Of 137 patients with advanced NSCLC, 105 were men, the median age was 68 (range, 36-88) years, 99 underwent nivolumab monotherapy, 38 underwent pembrolizumab monotherapy, and 134 had an Eastern Cooperative Oncology Group performance status of 0 or 1. The median PFS was 6.5 (95% CI, 4.4-12.9) months among patients with examined preexisting antibodies and 3.5 (95% CI, 2.4-4.1) months among patients without, suggesting significantly better prognosis in the former. The hazard ratio for disease progression or death in the presence of the examined preexisting antibodies was 0.53 (95% CI, 0.36-0.79; P = .002). The PFS was significantly longer among patients with any preexisting antibodies than among those without. The examined preexisting antibodies (48 patients [73%]) and rheumatoid factor (26 patients [39%]) were more common among patients who developed irAEs. Multivariate analysis indicated that the presence of the examined preexisting antibodies was independently associated with irAEs (odds ratio, 3.25; 95% CI, 1.59-6.65; P = .001). Skin reactions were more frequent among patients with preexisting rheumatoid factor (47% vs 24%, P = .02), whereas thyroid dysfunction was more frequent among patients with preexisting antithyroid antibodies (20% vs 1%, P < .001).
Conclusions and Relevance
The presence of the examined preexisting antibodies was associated with clinical benefit and with the development of irAEs in patients with NSCLC treated with nivolumab or pembrolizumab. Thus, the presence of these autoimmune markers may help determine the risk-benefit ratio for individual patients with NSCLC, maximizing therapeutic benefits while minimizing irAEs.
Therapies targeting the programmed cell death protein 1 (PD-1) pathway have improved outcomes for a variety of malignant neoplasms.1,2 An inhibitory coreceptor primarily expressed at the activated T-cell surface, PD-1 modulates T-cell effector activities, including proliferation,3 cytokine production,4 and survival5 on PD–ligand 1 (PD-L1) or PD-L2–mediated activation. Accordingly, PD-1 and PD-L1 signaling disruption by monoclonal antibodies regenerates T-cell–mediated antitumor immunity, producing durable anticancer effects in a subset of patients.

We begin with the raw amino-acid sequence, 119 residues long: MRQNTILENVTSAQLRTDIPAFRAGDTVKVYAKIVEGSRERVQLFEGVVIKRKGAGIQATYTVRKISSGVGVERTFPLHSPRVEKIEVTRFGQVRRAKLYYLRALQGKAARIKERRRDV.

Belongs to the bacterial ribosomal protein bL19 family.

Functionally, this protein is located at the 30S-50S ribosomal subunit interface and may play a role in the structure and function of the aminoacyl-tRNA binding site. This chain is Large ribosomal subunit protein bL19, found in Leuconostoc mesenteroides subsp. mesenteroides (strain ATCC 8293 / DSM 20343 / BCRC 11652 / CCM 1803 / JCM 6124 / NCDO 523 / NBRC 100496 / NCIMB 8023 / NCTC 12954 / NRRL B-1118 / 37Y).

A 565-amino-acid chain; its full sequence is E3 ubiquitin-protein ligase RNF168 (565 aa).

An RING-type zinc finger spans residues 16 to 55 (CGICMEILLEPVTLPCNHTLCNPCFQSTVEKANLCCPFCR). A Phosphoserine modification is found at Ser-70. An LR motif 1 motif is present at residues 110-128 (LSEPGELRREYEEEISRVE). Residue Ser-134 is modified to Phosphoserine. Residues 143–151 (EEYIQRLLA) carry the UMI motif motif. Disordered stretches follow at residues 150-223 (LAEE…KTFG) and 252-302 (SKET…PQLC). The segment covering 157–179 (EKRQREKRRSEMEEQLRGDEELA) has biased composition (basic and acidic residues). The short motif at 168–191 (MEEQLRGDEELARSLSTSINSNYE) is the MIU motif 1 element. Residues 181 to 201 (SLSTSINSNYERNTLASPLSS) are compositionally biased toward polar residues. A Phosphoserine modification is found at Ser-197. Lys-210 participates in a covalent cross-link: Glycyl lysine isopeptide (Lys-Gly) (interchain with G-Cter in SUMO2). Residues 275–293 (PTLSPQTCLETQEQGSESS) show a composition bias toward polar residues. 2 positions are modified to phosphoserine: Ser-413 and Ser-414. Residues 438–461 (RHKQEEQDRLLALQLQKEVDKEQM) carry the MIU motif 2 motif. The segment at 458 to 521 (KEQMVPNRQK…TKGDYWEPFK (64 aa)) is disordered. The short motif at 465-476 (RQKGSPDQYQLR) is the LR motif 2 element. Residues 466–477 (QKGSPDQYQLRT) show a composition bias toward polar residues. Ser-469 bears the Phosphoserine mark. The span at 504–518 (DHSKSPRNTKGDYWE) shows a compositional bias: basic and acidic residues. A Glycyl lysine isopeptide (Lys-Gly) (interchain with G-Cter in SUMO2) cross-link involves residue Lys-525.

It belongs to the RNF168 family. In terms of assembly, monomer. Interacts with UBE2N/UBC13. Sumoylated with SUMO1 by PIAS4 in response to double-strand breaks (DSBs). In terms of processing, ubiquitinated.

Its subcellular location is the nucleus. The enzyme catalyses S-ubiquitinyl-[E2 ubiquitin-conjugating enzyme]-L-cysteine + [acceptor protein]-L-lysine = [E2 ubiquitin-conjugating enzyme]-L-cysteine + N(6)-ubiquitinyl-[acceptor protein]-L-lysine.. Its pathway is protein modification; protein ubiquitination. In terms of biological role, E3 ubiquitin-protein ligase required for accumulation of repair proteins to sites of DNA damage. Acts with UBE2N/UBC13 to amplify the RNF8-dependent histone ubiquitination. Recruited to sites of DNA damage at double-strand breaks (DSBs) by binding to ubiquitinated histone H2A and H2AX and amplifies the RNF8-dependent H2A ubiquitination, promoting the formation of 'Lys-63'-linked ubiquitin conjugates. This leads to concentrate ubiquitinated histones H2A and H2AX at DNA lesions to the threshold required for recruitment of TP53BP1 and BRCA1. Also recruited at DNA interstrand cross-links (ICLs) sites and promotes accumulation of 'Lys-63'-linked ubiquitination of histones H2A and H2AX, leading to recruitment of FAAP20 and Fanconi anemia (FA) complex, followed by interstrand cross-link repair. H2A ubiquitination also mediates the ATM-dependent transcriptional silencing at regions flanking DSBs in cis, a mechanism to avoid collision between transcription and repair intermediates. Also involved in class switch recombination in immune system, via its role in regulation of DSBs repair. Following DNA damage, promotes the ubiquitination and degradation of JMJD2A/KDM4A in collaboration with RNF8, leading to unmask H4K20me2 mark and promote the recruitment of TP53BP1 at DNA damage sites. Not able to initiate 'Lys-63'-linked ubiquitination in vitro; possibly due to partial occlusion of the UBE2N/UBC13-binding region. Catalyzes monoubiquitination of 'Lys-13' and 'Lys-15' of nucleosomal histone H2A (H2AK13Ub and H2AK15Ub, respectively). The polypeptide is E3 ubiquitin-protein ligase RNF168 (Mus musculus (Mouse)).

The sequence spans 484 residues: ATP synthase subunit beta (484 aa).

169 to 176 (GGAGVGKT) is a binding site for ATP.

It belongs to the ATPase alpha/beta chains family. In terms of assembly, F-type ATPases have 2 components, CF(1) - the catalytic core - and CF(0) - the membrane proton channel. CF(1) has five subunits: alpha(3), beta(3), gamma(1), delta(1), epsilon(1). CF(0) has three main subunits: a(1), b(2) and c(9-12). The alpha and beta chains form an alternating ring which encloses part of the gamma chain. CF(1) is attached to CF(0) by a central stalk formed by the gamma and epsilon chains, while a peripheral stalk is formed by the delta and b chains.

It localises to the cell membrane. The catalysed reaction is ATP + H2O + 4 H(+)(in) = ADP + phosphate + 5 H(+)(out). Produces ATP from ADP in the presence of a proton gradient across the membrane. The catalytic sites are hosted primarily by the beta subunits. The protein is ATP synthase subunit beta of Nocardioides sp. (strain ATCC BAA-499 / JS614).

In the CheckMate-017 and CheckMate-057 phase 3 randomized clinical trials, overall survival (OS) was significantly enhanced among patients with squamous and nonsquamous non–small cell lung cancer (NSCLC) who were treated with anti–PD-1 (nivolumab) rather than with docetaxel as second-line therapy.6,7 Similarly, the Keynote-010 trial showed that second-line anti–PD-1 (pembrolizumab) treatment significantly improves OS compared with docetaxel among patients with PD-L1–positive NSCLC.8 Thus, nivolumab and pembrolizumab monotherapy have become the new treatment of choice for advanced NSCLC instead of standard chemotherapy.
However, T-cell activation may cause immune-related adverse events (irAEs) that are not triggered by conventional cytotoxic anticancer agents, including skin reactions, thyroid dysfunction, pneumonitis, and hepatitis.9 These may require systemic immunosuppression or treatment termination.10 We recently reported that irAEs are also associated with the clinical response to nivolumab.11 Hence, there is an urgent clinical need to identify patients who are more likely to develop irAEs, both to personalize patient management and to possibly provide early or prophylactic interventions that may mitigate such events. To our knowledge, no convenient and useful clinical biomarkers are currently available to predict such events in patients with advanced NSCLC. In addition, immune checkpoint inhibitors such as anti–PD-1 have not been assessed specifically in patients with subclinical disease with advanced NSCLC exhibiting preexisting rheumatoid factor, antinuclear antibodies, or antithyroid antibodies, although clinical patients with preexisting autoimmune disorders have been assessed.12-15 To address these gaps, the present study retrospectively analyzed the medical records of patients with subclinical disease with preexisting autoimmune markers and advanced NSCLC who were treated with anti–PD-1.